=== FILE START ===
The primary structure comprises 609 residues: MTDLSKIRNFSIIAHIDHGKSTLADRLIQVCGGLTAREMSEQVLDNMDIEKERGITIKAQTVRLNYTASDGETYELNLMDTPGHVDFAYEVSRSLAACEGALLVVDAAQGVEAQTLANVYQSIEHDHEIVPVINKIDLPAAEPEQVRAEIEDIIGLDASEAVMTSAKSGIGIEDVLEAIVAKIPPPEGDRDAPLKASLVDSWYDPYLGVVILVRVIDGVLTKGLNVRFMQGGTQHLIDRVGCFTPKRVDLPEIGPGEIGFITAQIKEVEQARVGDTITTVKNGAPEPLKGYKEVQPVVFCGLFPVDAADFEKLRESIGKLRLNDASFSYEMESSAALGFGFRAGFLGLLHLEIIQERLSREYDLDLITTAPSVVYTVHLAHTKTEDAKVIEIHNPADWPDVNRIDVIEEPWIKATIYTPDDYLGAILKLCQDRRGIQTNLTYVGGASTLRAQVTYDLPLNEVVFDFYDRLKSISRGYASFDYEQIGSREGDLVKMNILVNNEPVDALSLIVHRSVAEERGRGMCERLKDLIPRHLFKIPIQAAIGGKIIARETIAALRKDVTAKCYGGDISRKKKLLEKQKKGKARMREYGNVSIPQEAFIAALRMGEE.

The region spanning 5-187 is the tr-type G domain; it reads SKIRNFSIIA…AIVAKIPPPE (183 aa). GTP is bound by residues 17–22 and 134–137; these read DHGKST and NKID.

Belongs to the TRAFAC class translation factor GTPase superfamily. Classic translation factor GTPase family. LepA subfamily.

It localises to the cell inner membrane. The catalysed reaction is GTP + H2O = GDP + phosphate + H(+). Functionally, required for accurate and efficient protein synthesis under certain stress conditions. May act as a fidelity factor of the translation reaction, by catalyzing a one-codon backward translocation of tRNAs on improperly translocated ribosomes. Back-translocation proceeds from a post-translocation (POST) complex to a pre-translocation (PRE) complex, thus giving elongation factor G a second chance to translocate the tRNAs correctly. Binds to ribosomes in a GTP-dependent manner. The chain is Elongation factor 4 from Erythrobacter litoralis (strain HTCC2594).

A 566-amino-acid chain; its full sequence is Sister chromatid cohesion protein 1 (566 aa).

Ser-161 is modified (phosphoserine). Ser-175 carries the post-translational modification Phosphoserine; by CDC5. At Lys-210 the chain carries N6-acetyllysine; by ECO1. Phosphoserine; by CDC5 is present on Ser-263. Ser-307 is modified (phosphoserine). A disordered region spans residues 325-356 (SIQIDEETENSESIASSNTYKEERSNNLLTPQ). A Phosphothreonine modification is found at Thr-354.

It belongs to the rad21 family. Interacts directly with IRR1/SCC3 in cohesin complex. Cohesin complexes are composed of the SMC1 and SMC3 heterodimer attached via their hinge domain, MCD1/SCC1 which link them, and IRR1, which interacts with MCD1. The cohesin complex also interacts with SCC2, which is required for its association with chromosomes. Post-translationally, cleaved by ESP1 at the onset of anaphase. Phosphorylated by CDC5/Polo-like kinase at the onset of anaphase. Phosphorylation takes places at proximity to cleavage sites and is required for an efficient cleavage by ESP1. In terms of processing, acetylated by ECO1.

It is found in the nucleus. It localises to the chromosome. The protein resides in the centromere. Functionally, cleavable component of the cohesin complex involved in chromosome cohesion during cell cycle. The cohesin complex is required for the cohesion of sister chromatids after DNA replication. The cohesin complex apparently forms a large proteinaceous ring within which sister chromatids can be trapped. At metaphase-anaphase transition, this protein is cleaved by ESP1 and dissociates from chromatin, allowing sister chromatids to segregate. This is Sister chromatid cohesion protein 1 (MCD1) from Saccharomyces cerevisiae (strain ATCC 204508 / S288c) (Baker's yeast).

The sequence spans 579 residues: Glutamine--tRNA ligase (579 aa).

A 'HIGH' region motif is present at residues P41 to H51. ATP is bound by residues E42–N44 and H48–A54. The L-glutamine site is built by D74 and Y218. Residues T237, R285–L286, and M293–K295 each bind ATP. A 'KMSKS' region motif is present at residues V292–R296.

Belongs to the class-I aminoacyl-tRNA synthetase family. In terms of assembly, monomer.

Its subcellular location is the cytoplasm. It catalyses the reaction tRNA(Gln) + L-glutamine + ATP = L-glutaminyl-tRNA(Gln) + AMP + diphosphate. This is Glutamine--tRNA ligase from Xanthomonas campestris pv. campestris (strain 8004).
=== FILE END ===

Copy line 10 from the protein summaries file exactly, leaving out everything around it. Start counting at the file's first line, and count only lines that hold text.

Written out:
A 'HIGH' region motif is present at residues P41 to H51. ATP is bound by residues E42–N44 and H48–A54. The L-glutamine site is built by D74 and Y218. Residues T237, R285–L286, and M293–K295 each bind ATP. A 'KMSKS' region motif is present at residues V292–R296.